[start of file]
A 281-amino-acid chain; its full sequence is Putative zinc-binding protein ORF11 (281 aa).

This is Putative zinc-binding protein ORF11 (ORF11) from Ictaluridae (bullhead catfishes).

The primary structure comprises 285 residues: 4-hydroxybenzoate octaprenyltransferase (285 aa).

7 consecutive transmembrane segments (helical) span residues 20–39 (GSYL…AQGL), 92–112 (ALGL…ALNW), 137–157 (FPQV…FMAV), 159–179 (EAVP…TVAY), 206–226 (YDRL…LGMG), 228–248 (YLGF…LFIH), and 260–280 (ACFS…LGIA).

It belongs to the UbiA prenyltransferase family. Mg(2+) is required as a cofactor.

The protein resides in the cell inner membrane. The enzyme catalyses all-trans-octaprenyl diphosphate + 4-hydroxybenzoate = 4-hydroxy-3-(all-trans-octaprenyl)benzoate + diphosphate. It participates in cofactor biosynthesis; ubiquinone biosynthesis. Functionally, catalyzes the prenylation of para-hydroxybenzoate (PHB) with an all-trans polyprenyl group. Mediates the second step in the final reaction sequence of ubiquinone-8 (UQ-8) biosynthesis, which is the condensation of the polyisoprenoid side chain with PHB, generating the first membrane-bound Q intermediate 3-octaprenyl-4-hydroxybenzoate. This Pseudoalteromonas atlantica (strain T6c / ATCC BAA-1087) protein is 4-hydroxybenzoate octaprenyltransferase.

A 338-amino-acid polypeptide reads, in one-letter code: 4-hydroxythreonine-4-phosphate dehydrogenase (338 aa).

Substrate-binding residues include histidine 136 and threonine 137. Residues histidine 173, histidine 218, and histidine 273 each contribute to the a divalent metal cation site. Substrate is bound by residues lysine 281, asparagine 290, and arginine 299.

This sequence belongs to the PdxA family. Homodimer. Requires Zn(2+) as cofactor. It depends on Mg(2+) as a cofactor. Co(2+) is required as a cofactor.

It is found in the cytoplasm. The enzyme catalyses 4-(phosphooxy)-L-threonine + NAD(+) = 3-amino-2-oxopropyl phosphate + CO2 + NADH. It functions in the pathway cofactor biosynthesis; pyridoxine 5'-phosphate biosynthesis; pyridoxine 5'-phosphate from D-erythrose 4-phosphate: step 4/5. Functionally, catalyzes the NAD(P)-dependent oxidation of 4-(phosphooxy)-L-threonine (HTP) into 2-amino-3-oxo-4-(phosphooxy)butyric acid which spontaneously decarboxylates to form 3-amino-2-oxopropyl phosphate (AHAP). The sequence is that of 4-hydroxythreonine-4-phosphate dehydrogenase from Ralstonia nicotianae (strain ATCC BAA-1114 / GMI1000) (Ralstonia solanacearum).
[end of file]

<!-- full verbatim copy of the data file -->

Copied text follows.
A 281-amino-acid chain; its full sequence is Putative zinc-binding protein ORF11 (281 aa).

This is Putative zinc-binding protein ORF11 (ORF11) from Ictaluridae (bullhead catfishes).

The primary structure comprises 285 residues: 4-hydroxybenzoate octaprenyltransferase (285 aa).

7 consecutive transmembrane segments (helical) span residues 20–39 (GSYL…AQGL), 92–112 (ALGL…ALNW), 137–157 (FPQV…FMAV), 159–179 (EAVP…TVAY), 206–226 (YDRL…LGMG), 228–248 (YLGF…LFIH), and 260–280 (ACFS…LGIA).

It belongs to the UbiA prenyltransferase family. Mg(2+) is required as a cofactor.

The protein resides in the cell inner membrane. The enzyme catalyses all-trans-octaprenyl diphosphate + 4-hydroxybenzoate = 4-hydroxy-3-(all-trans-octaprenyl)benzoate + diphosphate. It participates in cofactor biosynthesis; ubiquinone biosynthesis. Functionally, catalyzes the prenylation of para-hydroxybenzoate (PHB) with an all-trans polyprenyl group. Mediates the second step in the final reaction sequence of ubiquinone-8 (UQ-8) biosynthesis, which is the condensation of the polyisoprenoid side chain with PHB, generating the first membrane-bound Q intermediate 3-octaprenyl-4-hydroxybenzoate. This Pseudoalteromonas atlantica (strain T6c / ATCC BAA-1087) protein is 4-hydroxybenzoate octaprenyltransferase.

A 338-amino-acid polypeptide reads, in one-letter code: 4-hydroxythreonine-4-phosphate dehydrogenase (338 aa).

Substrate-binding residues include histidine 136 and threonine 137. Residues histidine 173, histidine 218, and histidine 273 each contribute to the a divalent metal cation site. Substrate is bound by residues lysine 281, asparagine 290, and arginine 299.

This sequence belongs to the PdxA family. Homodimer. Requires Zn(2+) as cofactor. It depends on Mg(2+) as a cofactor. Co(2+) is required as a cofactor.

It is found in the cytoplasm. The enzyme catalyses 4-(phosphooxy)-L-threonine + NAD(+) = 3-amino-2-oxopropyl phosphate + CO2 + NADH. It functions in the pathway cofactor biosynthesis; pyridoxine 5'-phosphate biosynthesis; pyridoxine 5'-phosphate from D-erythrose 4-phosphate: step 4/5. Functionally, catalyzes the NAD(P)-dependent oxidation of 4-(phosphooxy)-L-threonine (HTP) into 2-amino-3-oxo-4-(phosphooxy)butyric acid which spontaneously decarboxylates to form 3-amino-2-oxopropyl phosphate (AHAP). The sequence is that of 4-hydroxythreonine-4-phosphate dehydrogenase from Ralstonia nicotianae (strain ATCC BAA-1114 / GMI1000) (Ralstonia solanacearum).